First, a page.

David Almond’s Printz Honor–winning novel is a captivating modern classic.
Ten-year-old Michael was looking forward to moving into a new house. But now his baby sister is ill, his parents are frantic, and Doctor Death has come to call. Michael feels helpless. Then he steps into the crumbling garage. . . . What is this thing beneath the spiderwebs and dead flies? A human being, or a strange kind of beast never before seen? The only person Michael can confide in is his new friend, Mina. Together they carry the creature out into the light, and Michael’s world changes forever. . . .
About the Author
David Almond has received several major international awards, including a Hans Christian Andersen Award, a Carnegie Medal, two Whitbread Awards, an Eleanor Farjeon Award, and a Michael L. Printz Award. He is the author of The Tightrope Walkers, The True Tale of the Monster Billy Dean, Skellig, Clay, and many other novels, stories, and plays. His many books for younger readers include The Boy Who Swam with Piranhas, illustrated by Oliver Jeffers; The Savage, Slog s Dad, and Mouse Bird Snake Wolf, illustrated by Dave McKean; and My Dad s a Birdman and The Boy Who Climbed Into the Moon, illustrated by Polly Dunbar. David Almond lives in England with his family.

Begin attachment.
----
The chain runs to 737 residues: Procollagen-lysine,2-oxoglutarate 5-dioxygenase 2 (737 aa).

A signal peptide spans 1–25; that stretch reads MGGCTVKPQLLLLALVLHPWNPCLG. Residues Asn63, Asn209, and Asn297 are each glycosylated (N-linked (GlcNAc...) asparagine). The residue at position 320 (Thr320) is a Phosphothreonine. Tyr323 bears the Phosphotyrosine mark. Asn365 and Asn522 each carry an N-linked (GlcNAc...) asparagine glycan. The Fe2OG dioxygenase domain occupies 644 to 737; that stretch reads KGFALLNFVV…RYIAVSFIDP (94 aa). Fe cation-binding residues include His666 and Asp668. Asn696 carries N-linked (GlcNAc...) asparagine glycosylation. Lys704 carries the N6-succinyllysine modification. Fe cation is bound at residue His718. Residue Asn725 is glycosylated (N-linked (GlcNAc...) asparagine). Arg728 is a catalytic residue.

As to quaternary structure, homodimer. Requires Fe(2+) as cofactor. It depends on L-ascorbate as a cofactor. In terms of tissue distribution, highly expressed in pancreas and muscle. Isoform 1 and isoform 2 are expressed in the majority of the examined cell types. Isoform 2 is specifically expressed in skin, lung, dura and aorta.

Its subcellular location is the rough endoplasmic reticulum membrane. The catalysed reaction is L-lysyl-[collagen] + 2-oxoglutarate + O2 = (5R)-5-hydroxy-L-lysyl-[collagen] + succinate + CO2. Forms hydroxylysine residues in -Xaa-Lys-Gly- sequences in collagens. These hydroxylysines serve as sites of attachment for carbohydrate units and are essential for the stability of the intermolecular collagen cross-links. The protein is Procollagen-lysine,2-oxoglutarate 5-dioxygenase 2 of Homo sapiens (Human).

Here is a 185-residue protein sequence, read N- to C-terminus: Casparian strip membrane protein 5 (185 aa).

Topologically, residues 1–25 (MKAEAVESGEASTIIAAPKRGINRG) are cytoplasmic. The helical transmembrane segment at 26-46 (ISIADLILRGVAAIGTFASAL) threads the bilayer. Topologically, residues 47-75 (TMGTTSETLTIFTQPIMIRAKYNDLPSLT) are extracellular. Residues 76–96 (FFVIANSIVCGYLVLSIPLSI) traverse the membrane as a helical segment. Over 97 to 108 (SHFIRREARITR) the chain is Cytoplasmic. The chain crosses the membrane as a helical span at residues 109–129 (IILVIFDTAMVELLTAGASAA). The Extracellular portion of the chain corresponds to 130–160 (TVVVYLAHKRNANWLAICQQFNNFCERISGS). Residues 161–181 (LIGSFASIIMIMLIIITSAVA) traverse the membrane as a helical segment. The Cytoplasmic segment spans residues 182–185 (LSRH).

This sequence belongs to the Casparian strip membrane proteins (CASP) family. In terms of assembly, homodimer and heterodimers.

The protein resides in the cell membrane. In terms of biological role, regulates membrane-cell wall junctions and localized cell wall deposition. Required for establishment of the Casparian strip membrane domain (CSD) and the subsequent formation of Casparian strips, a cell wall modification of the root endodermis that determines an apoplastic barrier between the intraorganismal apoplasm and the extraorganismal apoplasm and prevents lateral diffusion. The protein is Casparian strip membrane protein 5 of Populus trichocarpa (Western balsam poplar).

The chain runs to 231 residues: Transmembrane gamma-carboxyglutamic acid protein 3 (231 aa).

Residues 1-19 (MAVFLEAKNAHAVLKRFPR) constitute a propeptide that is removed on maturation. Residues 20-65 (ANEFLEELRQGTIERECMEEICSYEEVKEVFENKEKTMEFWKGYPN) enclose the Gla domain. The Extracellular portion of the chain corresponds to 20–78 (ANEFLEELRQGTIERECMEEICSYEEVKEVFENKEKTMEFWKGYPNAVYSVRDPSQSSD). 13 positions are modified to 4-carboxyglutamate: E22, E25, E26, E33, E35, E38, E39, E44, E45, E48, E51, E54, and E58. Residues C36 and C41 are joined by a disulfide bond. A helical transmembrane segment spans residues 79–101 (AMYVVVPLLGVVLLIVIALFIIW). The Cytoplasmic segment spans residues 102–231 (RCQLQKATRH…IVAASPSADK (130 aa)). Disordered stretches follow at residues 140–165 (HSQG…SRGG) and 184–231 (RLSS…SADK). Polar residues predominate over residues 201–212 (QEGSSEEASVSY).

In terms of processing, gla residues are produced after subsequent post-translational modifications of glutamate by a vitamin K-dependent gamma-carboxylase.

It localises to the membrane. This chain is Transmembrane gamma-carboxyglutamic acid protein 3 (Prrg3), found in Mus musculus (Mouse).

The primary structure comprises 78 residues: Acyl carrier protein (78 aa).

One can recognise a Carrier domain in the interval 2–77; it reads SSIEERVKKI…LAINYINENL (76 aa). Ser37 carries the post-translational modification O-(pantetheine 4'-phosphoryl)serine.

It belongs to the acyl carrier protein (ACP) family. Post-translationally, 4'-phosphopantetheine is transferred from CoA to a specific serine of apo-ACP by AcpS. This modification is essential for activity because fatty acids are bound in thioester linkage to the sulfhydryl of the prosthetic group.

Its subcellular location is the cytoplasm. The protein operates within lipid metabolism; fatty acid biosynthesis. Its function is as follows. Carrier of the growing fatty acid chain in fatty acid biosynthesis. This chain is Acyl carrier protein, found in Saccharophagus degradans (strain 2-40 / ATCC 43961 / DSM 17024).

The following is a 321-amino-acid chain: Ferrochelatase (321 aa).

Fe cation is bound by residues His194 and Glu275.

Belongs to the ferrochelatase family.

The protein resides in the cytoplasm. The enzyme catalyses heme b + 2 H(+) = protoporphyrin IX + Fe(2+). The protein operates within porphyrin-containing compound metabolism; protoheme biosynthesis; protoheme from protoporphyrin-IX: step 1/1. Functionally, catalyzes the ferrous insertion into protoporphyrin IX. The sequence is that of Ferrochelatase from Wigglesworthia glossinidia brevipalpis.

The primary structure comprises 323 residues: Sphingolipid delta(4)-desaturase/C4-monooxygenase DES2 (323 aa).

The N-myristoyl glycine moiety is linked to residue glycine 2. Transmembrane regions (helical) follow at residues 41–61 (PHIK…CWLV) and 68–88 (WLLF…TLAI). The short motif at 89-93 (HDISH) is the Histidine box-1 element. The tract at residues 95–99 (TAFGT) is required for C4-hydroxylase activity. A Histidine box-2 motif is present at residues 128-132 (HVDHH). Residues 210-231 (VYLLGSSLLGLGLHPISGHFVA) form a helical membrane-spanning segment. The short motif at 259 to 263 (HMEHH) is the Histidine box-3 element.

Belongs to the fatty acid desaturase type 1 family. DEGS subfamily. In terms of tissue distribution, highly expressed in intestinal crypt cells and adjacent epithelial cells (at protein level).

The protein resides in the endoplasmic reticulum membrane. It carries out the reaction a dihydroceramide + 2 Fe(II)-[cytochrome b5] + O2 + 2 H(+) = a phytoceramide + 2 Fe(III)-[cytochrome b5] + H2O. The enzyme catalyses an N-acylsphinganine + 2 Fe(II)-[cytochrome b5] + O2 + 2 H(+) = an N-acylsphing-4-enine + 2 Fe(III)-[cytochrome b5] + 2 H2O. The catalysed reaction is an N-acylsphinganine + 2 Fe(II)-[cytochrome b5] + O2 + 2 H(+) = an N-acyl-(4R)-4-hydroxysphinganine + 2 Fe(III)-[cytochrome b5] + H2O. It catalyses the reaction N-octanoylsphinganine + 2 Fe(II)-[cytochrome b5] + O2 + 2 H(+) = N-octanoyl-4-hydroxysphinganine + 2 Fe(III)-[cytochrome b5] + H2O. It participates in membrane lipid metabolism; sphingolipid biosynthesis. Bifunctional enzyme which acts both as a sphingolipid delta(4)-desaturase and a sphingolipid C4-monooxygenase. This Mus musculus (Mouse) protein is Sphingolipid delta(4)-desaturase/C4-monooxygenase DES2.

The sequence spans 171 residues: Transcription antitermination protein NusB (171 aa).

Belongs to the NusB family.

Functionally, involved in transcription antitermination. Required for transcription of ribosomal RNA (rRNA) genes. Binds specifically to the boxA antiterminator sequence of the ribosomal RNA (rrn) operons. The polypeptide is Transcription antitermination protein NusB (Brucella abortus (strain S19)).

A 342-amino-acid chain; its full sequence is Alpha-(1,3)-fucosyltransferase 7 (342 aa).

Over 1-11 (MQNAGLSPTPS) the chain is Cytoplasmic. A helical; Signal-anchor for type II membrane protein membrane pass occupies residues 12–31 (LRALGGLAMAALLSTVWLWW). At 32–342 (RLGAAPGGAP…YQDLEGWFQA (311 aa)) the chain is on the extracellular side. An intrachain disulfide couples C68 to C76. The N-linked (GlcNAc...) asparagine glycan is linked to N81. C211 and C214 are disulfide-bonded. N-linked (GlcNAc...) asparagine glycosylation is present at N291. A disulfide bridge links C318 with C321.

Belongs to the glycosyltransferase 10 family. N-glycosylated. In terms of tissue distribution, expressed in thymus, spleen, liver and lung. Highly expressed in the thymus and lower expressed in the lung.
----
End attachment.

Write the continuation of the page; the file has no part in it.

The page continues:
Skellig is the winner of the 1998 British Whitbread Award for Children's Literature.
Praise for Skellig:
"The author adroitly interconnects the threads of the story...to Skellig, whose history and reason for being are open to readers' interpretations.... [T]he story brightens dramatically as Michael's loving, life-affirming spirit begins to work miracles."
--Publishers Weekly, starred review
"The plot pivots on the question of what Skellig is....The beauty here is that there is no answer and readers will be left to wonder and debate, and make up their own minds. A lovingly done, thought-provoking novel."
--School Library Journal, starred review
"The marvelous and the everyday mix in haunting, memorable ways."
--Kirkus Reviews, pointer
"Some of the writing takes one's breath away, especially the scenes in which Almond, without flinching, describes the beauty and the horror that is Skellig."
--Booklist, starred review
"I read this luminous novel with a sense of wonder, and it's left an imprint on my mind--and, yes, my heart--that will not easily, if ever, fade. In fact, I think Skellig deserves that risky adjective--unforgettable."
--Robert Cormier, author